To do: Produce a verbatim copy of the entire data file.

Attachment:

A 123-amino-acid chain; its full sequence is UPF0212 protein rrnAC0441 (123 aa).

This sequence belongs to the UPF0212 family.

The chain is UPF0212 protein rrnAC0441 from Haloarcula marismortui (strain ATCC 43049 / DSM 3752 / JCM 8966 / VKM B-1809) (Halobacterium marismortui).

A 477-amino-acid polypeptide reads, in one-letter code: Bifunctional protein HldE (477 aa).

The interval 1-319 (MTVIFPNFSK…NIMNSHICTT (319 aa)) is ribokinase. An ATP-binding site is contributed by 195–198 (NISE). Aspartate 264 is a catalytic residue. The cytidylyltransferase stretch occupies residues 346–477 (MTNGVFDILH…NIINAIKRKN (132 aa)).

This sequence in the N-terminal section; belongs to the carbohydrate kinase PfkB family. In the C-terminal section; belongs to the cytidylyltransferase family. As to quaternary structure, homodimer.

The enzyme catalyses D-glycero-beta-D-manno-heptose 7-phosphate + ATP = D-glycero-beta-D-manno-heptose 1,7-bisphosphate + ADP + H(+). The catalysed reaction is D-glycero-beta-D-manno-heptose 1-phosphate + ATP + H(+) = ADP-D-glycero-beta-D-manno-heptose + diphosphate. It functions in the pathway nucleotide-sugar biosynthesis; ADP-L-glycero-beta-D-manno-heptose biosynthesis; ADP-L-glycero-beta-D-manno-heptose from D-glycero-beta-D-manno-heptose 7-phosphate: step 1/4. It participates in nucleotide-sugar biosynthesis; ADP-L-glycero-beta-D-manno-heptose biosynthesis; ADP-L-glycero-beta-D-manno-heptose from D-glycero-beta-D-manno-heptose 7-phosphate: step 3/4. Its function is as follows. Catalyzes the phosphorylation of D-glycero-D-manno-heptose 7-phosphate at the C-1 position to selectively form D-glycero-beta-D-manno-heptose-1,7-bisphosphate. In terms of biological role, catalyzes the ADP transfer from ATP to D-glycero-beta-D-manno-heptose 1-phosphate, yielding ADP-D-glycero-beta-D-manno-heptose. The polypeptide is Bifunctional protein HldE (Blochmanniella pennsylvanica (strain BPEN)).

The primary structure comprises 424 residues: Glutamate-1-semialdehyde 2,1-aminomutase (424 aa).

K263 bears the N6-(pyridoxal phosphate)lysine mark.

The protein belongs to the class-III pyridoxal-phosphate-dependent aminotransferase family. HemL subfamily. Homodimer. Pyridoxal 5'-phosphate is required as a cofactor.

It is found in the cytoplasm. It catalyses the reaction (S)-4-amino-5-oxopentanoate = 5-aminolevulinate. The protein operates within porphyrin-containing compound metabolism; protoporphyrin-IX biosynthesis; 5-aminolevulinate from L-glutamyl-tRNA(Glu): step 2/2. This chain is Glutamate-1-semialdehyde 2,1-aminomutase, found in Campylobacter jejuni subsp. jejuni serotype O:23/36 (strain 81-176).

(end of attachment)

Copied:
A 123-amino-acid chain; its full sequence is UPF0212 protein rrnAC0441 (123 aa).

This sequence belongs to the UPF0212 family.

The chain is UPF0212 protein rrnAC0441 from Haloarcula marismortui (strain ATCC 43049 / DSM 3752 / JCM 8966 / VKM B-1809) (Halobacterium marismortui).

A 477-amino-acid polypeptide reads, in one-letter code: Bifunctional protein HldE (477 aa).

The interval 1-319 (MTVIFPNFSK…NIMNSHICTT (319 aa)) is ribokinase. An ATP-binding site is contributed by 195–198 (NISE). Aspartate 264 is a catalytic residue. The cytidylyltransferase stretch occupies residues 346–477 (MTNGVFDILH…NIINAIKRKN (132 aa)).

This sequence in the N-terminal section; belongs to the carbohydrate kinase PfkB family. In the C-terminal section; belongs to the cytidylyltransferase family. As to quaternary structure, homodimer.

The enzyme catalyses D-glycero-beta-D-manno-heptose 7-phosphate + ATP = D-glycero-beta-D-manno-heptose 1,7-bisphosphate + ADP + H(+). The catalysed reaction is D-glycero-beta-D-manno-heptose 1-phosphate + ATP + H(+) = ADP-D-glycero-beta-D-manno-heptose + diphosphate. It functions in the pathway nucleotide-sugar biosynthesis; ADP-L-glycero-beta-D-manno-heptose biosynthesis; ADP-L-glycero-beta-D-manno-heptose from D-glycero-beta-D-manno-heptose 7-phosphate: step 1/4. It participates in nucleotide-sugar biosynthesis; ADP-L-glycero-beta-D-manno-heptose biosynthesis; ADP-L-glycero-beta-D-manno-heptose from D-glycero-beta-D-manno-heptose 7-phosphate: step 3/4. Its function is as follows. Catalyzes the phosphorylation of D-glycero-D-manno-heptose 7-phosphate at the C-1 position to selectively form D-glycero-beta-D-manno-heptose-1,7-bisphosphate. In terms of biological role, catalyzes the ADP transfer from ATP to D-glycero-beta-D-manno-heptose 1-phosphate, yielding ADP-D-glycero-beta-D-manno-heptose. The polypeptide is Bifunctional protein HldE (Blochmanniella pennsylvanica (strain BPEN)).

The primary structure comprises 424 residues: Glutamate-1-semialdehyde 2,1-aminomutase (424 aa).

K263 bears the N6-(pyridoxal phosphate)lysine mark.

The protein belongs to the class-III pyridoxal-phosphate-dependent aminotransferase family. HemL subfamily. Homodimer. Pyridoxal 5'-phosphate is required as a cofactor.

It is found in the cytoplasm. It catalyses the reaction (S)-4-amino-5-oxopentanoate = 5-aminolevulinate. The protein operates within porphyrin-containing compound metabolism; protoporphyrin-IX biosynthesis; 5-aminolevulinate from L-glutamyl-tRNA(Glu): step 2/2. This chain is Glutamate-1-semialdehyde 2,1-aminomutase, found in Campylobacter jejuni subsp. jejuni serotype O:23/36 (strain 81-176).